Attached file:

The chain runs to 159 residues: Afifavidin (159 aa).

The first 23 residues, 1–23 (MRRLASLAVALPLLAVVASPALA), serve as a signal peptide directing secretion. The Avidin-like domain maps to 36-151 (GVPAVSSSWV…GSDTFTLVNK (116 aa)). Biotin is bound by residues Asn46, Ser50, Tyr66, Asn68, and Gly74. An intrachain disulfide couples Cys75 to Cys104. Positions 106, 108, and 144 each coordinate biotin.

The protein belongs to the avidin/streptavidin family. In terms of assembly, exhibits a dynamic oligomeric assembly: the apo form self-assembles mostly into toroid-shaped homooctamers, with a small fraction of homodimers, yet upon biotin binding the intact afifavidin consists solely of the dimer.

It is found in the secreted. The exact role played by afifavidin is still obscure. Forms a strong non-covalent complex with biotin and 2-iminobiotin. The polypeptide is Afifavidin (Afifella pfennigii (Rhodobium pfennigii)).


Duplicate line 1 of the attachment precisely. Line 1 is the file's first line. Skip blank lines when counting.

The chain runs to 159 residues: Afifavidin (159 aa).